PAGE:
In 2014, ESPN opened Digital Center 2 (DC2) in Bristol, CT, a $125 million 190,000-square foot broadcast facility. With Evertz fiber-optic routers, Arista switches, comms provided by Riedel, and 1,100 miles of fiber optic cable, the resulting infrastructure could handle 60,000 simultaneous signals, 46 Tbps throughput, and stood as one of the first large-scale implementations of an Ethernet AVB network solution.

This blog begins a three-part series exploring AVB/TSN’s role and impact at ESPN.

Why Ethernet Audio Video Bridging?

When ESPN began looking to upgrade their broadcast facilities, they realized they faced serious limitations with their ten-year-old Digital Center 1 location. Problems included expanding data demands from advances in audio and video quality and an increasingly out-of-date infrastructure. They made plans to build a new data center from scratch.

Plans included five studios, six production control rooms, and sixteen rooms dedicated to editing and processing the massive flow of high definition video and audio. They focused on assembling a single production and IT infrastructure that could service the growing demands of their industry. This included media outlets, digital, VOD, and unpredictable requirements of the future.

AVB/TSN Solution

The design and engineering teams focused on a solution that would allow vendor flexibility for full interoperability, as well as a smooth transition from their analog system to full digital capability. They wanted a robust, comprehensive approach for the new broadcast center that capitalized on the advantages of a consumer off-the-shelf (COTS) IT infrastructure, while using a Top of Rack (ToR) network approach. Additionally, they needed to guarantee “analog-like” sound quality, as well as “analog cable-like” uptime.

ESPN turned to Ethernet Audio Video Bridging / Time Sensitive Networking (AVB/TSN). This is the IEEE set of standards that uses bandwidth reservation protocols and synchronization to ensure delivery of time-sensitive data with low latency. The proven deterministic nature of AVB/TSN meant a guaranteed performance for large amounts of streams in a normal switched network.

Synchronization via Presentation Time

Endpoints on an ethernet audio video bridging network stay synchronized with each other through the use of a common clock, which endpoints derive from messages. With all nodes on the same clock, any source (talker) on the network could send out a signal, while defining the presentation time (a determ offset of 2ms), and each potential receiver (listener) would know the exact same presentation time. So, if data arrives even slightly off-schedule, the system would buffer to accommodate those mismatches. This approach enables high-quality, “analog-like” delivery of audio and video anywhere on that network.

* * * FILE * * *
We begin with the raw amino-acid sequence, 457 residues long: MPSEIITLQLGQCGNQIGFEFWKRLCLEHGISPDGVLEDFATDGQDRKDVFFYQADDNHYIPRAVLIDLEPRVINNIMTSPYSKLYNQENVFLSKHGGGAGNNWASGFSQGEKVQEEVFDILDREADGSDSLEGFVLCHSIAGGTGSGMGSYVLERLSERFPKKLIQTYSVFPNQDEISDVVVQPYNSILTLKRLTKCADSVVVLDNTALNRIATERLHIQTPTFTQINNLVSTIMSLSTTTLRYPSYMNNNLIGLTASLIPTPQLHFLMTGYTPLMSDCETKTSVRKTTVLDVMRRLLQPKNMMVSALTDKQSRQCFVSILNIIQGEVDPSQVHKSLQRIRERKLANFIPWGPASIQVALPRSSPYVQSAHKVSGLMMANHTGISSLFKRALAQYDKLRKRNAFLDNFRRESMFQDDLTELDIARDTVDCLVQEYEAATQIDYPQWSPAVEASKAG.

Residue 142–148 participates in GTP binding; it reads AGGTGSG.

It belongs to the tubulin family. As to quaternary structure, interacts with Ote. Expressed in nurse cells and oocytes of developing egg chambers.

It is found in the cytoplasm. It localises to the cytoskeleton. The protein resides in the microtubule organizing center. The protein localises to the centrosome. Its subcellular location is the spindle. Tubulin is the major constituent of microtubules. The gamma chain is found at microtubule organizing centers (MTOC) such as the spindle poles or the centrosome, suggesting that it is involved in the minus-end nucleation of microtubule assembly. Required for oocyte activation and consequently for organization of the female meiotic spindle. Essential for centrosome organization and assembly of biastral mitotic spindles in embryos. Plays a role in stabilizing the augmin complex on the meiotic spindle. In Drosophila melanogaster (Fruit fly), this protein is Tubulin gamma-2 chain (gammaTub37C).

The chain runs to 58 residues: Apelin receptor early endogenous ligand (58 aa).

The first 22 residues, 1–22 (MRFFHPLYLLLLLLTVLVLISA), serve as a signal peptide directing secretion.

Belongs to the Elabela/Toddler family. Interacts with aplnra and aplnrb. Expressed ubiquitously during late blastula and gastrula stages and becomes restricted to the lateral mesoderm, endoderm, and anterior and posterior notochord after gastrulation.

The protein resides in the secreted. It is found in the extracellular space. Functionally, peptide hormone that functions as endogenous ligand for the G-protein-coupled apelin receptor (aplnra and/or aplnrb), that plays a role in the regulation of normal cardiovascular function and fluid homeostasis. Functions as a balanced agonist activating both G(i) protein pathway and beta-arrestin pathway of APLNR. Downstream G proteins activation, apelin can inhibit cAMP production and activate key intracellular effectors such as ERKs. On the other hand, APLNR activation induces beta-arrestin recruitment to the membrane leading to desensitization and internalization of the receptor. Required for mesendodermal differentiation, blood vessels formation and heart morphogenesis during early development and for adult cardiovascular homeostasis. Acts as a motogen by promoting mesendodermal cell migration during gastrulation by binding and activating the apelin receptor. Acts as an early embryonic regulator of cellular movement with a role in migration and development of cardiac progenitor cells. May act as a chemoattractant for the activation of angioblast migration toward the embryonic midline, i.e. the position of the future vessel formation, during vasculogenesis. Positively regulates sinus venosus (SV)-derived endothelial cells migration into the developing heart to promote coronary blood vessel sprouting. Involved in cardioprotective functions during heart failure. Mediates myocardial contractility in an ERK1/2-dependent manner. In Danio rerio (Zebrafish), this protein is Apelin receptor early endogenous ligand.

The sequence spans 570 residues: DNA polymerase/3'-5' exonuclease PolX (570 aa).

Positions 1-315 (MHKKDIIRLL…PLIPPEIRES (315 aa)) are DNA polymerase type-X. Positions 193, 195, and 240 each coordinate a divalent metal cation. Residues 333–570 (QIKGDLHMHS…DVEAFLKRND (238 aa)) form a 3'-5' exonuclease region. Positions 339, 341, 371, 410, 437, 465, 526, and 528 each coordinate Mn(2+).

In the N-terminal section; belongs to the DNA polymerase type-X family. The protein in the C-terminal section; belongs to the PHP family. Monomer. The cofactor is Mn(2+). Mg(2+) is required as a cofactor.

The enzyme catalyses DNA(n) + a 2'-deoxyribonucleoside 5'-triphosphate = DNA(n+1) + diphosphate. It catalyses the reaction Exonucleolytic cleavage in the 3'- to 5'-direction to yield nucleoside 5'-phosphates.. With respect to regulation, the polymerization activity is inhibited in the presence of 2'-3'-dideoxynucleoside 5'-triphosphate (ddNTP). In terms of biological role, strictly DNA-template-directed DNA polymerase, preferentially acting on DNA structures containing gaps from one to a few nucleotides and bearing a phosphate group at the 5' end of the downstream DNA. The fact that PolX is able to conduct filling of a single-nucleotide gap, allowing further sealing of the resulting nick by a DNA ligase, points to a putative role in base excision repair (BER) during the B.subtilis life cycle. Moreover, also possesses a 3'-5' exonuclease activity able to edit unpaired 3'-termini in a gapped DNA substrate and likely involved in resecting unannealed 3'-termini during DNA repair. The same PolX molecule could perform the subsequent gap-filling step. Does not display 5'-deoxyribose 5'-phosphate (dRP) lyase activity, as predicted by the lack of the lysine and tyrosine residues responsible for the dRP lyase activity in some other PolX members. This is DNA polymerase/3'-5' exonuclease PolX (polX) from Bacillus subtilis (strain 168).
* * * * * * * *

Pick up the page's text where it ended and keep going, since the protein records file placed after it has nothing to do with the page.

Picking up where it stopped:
Time-Critical Media Traffic

AVB/TSN allows reservation of up to 75% of bandwidth for critical data traffic, enabling the guaranteed delivery of time-critical media data, via two classes of traffic:

  • Class A traffic would keep within a 2ms maximum delay over 7 hops
  • Class B traffic would max out at a 50ms delay over 7 hops

And, AVB/TSN’s credit-based traffic shaping allows the system to restrict bursts in traffic, as well as avoid buffer overrun by keeping any misbehaving devices in line.

The resulting network provided the benefits of reliable transport of professional media flows, and automatic provisioning without any need for custom controllers, all due to the power and simplicity of AVB/TSN.

In Part 2, we explore how AVB/TSN could support ESPN Digital Center 2’s audio and video production.


Photo credit: NFL Draft 2010 ESPN Set by Marianne O’Leary via Creative Commons license 2.0.
Hayes, Michael. “ESPN DC2 Project Overview.” Audio Engineering Society Convention. Los Angeles Convention Center, Los Angeles, CA. October 2014. Powerpoint presentation.
Pannaman, Jonathan. “ESPN DC2 Design Philosophy.” October 2014. Powerpoint presentation.
Daley, Dan. (2014, June 10) “ESPN’S DC2 Scales AVB Large.” Retrieved from